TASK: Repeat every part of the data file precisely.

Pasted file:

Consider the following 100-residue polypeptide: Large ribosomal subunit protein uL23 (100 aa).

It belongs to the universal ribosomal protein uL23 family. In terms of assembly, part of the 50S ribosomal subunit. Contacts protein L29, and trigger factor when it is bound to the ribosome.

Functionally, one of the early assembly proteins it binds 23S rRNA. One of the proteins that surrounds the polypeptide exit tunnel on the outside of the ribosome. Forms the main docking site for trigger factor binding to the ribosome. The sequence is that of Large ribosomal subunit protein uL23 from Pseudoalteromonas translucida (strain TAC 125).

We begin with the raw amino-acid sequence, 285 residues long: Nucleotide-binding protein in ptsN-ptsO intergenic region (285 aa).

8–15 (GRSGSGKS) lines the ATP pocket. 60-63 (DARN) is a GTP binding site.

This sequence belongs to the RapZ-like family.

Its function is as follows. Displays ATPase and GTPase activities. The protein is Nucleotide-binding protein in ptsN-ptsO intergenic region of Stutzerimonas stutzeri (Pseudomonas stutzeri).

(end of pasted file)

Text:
Consider the following 100-residue polypeptide: Large ribosomal subunit protein uL23 (100 aa).

It belongs to the universal ribosomal protein uL23 family. In terms of assembly, part of the 50S ribosomal subunit. Contacts protein L29, and trigger factor when it is bound to the ribosome.

Functionally, one of the early assembly proteins it binds 23S rRNA. One of the proteins that surrounds the polypeptide exit tunnel on the outside of the ribosome. Forms the main docking site for trigger factor binding to the ribosome. The sequence is that of Large ribosomal subunit protein uL23 from Pseudoalteromonas translucida (strain TAC 125).

We begin with the raw amino-acid sequence, 285 residues long: Nucleotide-binding protein in ptsN-ptsO intergenic region (285 aa).

8–15 (GRSGSGKS) lines the ATP pocket. 60-63 (DARN) is a GTP binding site.

This sequence belongs to the RapZ-like family.

Its function is as follows. Displays ATPase and GTPase activities. The protein is Nucleotide-binding protein in ptsN-ptsO intergenic region of Stutzerimonas stutzeri (Pseudomonas stutzeri).